Rice.  While brown rice has much more nutritional value (vitamins, minerals, and fiber), white rice has less protein and less phosphorus.  Because the outer hull is discarded from white rice, arsenic and other harmful minerals that are often absorbed by rice when it is being grown becomes less of a problem.  Given Dawny’s need for as clean a diet as possible, I am going to try white rice.

The need for a clean diet is also why it is important to provide high quality water.  Distilled water is great.  Nice to know, since that is what I have been giving her ever since she came to live with us.

Egg whites are a source of very high quality protein, but egg yolks are high in phosphorus.  So, more yellow for me on egg day!

Moringa Leaf powder–given to us by some good friends who love Dawny dearly–is loaded with nutrients that she might be missing out on by eating less commercial dog food.  Better yet, its protein content is high quality and it contains way more calcium than phosphorus.  Perfect for the kidneys.  I mix about a teaspoonful in with the dollop of plain yogurt she gets at lunch time and she loves it.  Yogurt is also a good source of calcium and is a high quality protein food, not to mention all the good it does replenishing intestinal flora.

Sweet potatoes and green beans nicely mashed together will give her great fiber content and more vitamins and minerals.  We had a dog once (yay, Buster!) who made it to 18 years old back when I used to always cook for our dogs.  His diet was primarily ground meat, rice, and green beans.

I will still feed my girl some commercial dry food, at least for awhile.  She simply eats too much (four to five times a day/night when she is feeling well) for me to keep up with her in the kitchen.  That will also help meet her need for certain nutrients that dog food manufacturers add to their formulations.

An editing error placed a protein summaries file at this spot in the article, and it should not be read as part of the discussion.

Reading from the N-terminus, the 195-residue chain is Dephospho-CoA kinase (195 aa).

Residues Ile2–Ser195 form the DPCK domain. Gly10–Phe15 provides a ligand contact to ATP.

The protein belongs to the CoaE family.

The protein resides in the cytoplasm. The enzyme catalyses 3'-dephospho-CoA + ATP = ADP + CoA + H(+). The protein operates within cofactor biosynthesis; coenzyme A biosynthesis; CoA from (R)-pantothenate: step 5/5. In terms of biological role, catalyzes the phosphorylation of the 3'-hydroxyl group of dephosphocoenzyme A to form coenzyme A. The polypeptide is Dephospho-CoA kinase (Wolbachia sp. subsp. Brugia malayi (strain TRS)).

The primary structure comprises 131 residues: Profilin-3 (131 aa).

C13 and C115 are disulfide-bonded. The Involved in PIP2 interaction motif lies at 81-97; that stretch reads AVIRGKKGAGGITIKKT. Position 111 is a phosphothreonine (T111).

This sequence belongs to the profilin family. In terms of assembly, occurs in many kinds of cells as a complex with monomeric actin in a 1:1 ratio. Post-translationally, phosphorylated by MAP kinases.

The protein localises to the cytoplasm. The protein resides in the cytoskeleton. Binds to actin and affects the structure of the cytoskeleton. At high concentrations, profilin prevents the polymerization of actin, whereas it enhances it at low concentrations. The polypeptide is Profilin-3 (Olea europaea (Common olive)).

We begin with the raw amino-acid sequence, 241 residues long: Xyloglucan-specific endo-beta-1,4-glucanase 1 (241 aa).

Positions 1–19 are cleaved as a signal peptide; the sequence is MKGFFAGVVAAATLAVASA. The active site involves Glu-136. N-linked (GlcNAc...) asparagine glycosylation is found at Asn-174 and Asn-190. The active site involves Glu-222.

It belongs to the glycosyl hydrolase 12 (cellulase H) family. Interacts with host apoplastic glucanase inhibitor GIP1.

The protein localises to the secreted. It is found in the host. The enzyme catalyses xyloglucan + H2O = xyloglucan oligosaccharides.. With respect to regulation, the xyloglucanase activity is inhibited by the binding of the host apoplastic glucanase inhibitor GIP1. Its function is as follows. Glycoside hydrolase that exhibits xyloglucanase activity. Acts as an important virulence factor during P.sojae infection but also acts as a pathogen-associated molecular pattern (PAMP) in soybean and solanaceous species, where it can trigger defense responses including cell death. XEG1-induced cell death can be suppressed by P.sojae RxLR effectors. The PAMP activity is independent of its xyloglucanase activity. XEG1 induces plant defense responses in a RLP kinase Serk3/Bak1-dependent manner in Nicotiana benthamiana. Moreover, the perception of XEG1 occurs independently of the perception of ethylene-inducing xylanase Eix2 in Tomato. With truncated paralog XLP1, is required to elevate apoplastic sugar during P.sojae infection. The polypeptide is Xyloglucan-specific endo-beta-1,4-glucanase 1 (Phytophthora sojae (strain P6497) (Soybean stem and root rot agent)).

The dry dog food I’ve been using with good success for about a year, when Dawny’s digestive problems started in ernest, is Rachel Ray’s Zero Grain Salmon and Sweet Potato.  It is lower in protein and higher in fiber than most other dry food and fairly easy to find at many Walmarts and most grocery stores.  As I shop around, I will look closely at the nutritional info panel on other options and may switch if I find a lower protein and phosphorus mix.

If Dawny loses her appetite down the road, I will probably phase the commercial food completely out.  We shall cross that bridge when we get there.  Meanwhile, I am looking forward to spoiling her with home-cooked supplemental meals.  She has always been a food hound, so I know it will be greatly appreciated, and she will feel like the Queen that she is.

Thanks, Google!

I love you, Dawny.

(The photo at the top of this post is of Dawny in her camouflage-patterned winter coat, bought and modeled when we were in Texas.  She likes it waaaaay better than her stupid sweater.  All she needs is a gun rack!  Oh, and a final note:  Exercise, exercise, exercise!  Whenever your pup is feeling up to it, get them out for a lovely stroll, especially after a meal.  It helps with their digestive process and, most importantly, their frame of mind… and yours.)